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CNN PEOPLE IN THE NEWS

Profile of Cast From Hit T.V. Sitcom "Friends"

Aired September 20, 2003 - 11:00   ET

THIS IS A RUSH TRANSCRIPT. THIS COPY MAY NOT BE IN ITS FINAL FORM AND MAY BE UPDATED.

(NEWSBREAK)
ANNOUNCER: Next on PEOPLE IN THE NEWS...

(BEGIN VIDEO CLIP)

MATTHEW PERRY, ACTOR: So, Matt, CNN's here. Do you watch CNN?

DAVID SCHWIMMER, ACTOR: Oh, hey, Matt.

(END VIDEO CLIP)

ANNOUNCER: ... a glimpse behind the scenes of "Friends," the sitcom we've grown to love.

(BEGIN VIDEO CLIP)

PROF. ROBERT THOMPSON, SYRACUSE UNIVERSITY, CENTER FOR THE SOCIETY OF POPULAR TV: Friends was a lot more revolutionary to the history of American television than it gets credit for.

(END VIDEO CLIP)

ANNOUNCER: Storylines that never panned out.

(BEGIN VIDEO CLIP)

DAVID CRANE, "Friends" CO-CREATOR: A big romantic connection was going to be between Monica and Joey.

(END VIDEO CLIP)

ANNOUNCER: Fads that infiltrated our culture.

(BEGIN VIDEO CLIP)

JENNIFER ANISTON, ACTRESS: I mean, come on, my hair, I'm doing other things too.

(END VIDEO CLIP)

ANNOUNCER: Insider information revealed.

(BEGIN VIDEO CLIP) CRANE: From everything that we knew about Courtney or had seen her on "Family Ties" and we had thought that she would be a perfect Rachel.

(END VIDEO CLIP)

ANNOUNCER: And now, after a decade, how do you say goodbye?

(BEGIN VIDEO CLIP)

UNIDENTIFIED FEMALE: These are our kids that we're sending to college. You know we hope we do a good job with them, but they do have to go.

(END VIDEO CLIP)

ANNOUNCER: As the show enters it final season, a revealing look at the cultural phenomenon of "Friends."

PAULA ZAHN, HOST: Hi, welcome to the PEOPLE IN THE NEWS. I'm Paula Zahn. Saying goodbye to old friends is never easy, especially when their lives have become part of our lives. For a decade, six fictional characters have dominated and defined not only American television but also pop culture. As the show, "Friends" beings its farewell season, a look at those on screen and behind-the- scenes phenomenon. Here's Sharon Collins.

(BEGIN VIDEOTAPE)

SCHWIMMER: Wait, hello, we didn't get married.

ANISTON: We didn't get married. That's ridiculous.

SHARON COLLINS, CNN CORRESPONDENT (voice-over): Ross and Rachel, Monica and Chandler, Joey and Phoebe.

ANISTON: The fact that this has almost been a decade that "Friends" has almost lasted almost a decade is almost crazy to me.

It's (UNINTELLIGIBLE) speaking. Congratulations.

I feel like we're all still 25.

COLLINS: Six friends on a first-name basis. Six people we can't seem to get enough of.

KEN TUCKER, "ENTERTAINMENT WEEKLY": It's inevitable when you watch somebody every week; you become interested in their personal life. I mean, gee, Jennifer Aniston goes home to Brad Pitt. That's really fascinating.

COLLINS: Six actors who started out as unknowns.

MATT ROUSH, "TV GUIDE": These were actors who were sort of having perennial premieres and begin filed for (UNINTELLIGIBLE). None of them were stars. None of them had had huge success. COLLINS: Six characters who have taken up permanent residence in popular culture.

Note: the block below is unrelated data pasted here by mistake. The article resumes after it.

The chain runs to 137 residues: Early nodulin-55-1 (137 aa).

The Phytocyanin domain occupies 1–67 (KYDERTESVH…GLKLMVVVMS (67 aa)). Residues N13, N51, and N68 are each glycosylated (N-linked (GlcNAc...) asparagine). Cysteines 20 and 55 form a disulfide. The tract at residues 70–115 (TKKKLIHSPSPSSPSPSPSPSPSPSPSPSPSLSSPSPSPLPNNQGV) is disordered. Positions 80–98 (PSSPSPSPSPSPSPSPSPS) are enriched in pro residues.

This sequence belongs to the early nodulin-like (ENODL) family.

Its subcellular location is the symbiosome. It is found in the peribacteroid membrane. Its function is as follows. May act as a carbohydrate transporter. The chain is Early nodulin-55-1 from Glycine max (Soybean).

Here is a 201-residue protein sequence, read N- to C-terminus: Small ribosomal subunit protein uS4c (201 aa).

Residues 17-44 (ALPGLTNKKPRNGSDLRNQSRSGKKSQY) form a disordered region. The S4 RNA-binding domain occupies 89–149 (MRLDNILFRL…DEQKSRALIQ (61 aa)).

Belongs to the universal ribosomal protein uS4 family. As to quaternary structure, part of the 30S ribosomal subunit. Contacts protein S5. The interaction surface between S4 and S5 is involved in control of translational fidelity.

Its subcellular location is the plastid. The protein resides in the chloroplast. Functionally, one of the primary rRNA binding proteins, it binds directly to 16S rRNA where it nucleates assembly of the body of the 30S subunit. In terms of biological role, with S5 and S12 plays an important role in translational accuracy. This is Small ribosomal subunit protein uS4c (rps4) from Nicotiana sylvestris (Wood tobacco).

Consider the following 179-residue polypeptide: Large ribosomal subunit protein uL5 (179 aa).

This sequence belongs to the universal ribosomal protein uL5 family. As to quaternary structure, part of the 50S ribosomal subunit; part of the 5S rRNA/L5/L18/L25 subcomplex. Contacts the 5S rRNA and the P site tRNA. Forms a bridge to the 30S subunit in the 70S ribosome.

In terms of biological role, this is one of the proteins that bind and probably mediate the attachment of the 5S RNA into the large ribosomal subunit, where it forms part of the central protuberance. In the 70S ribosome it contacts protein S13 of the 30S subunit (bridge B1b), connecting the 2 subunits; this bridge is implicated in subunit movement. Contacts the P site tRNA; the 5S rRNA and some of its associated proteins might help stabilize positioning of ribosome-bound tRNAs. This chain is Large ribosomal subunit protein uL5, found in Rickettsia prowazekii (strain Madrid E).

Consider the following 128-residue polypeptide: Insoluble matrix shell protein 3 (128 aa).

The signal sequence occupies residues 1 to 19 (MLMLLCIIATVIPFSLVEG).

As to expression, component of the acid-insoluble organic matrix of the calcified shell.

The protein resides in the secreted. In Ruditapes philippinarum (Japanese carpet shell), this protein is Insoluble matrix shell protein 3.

MATT LEBLANC, ACTOR: Look at me, I'm Chandler. Could I be wearing any more clothes?

PERRY: People started to talk a little bit like we talk and that's always fun and interesting to hear. The other night, somebody came up to me and went, "Well, could you be more famous?" That was funny.

UNIDENTIFIED MALE: Why don't you take the mike, Jennifer?

COLLINS: Why these six and why this show? And after 10 years together, are we finally ready to say goodbye?

CRANE: This is the first one where I think this absolutely feels like we should stop now, it's the perfect time, the characters are positioned right. You don't want to stay too long at the fair.

COLLINS: The television landscape was a different place when "Friends" hit the air in 1994. "60 Minutes" ruled the ratings. Family sitcoms, such as, "Home Improvement" and "Roseanne" were the top comedies, with "Seinfield" charging fast. Television was changing.

ROUSH: Yes, the mid 90's -- I mean the networks were already going pretty young. I mean they wanted to focus on this 20, 30-year- old demographic. NBC wanted to attract viewers who looked like the friends and that's what they got.

COLLINS: The idea for "Friends" came from creators, Marta Kauffman and David Crane. They along with fellow executive producer, Kevin Bright, had been the driving force behind the racy HBO sitcom, "Dream On".

UNIDENTIFIED MALE: Hi.

UNIDENTIFIED MALE: Oh, no.

CRANE: We spent our 20s living in New York and...

MARTA KAUFFMAN, "Friends" CO-CREATOR: As part of a little group of...

CRANE: Yes, there were just a group of us who were best friends. And action. So we said, let's just do a show about that. You're out of college; you're not quite sure what you're going to do next, where it's going...

KAUFFMAN: All your decisions are yet to be made. They're all in front of you. Everything has potential.

CRANE: We didn't want a high concept. Originally, we said, what if they all worked together? Another show where they all work together? And it was like no, they live -- some of them live near each other, some of them don't. It's just about a group of friends.

ANISTON: How you doing?

PERRY: Well, my apartment isn't there anymore because I drank it.

COLLINS: Simple as it seems, the "Friends" concept was unusual.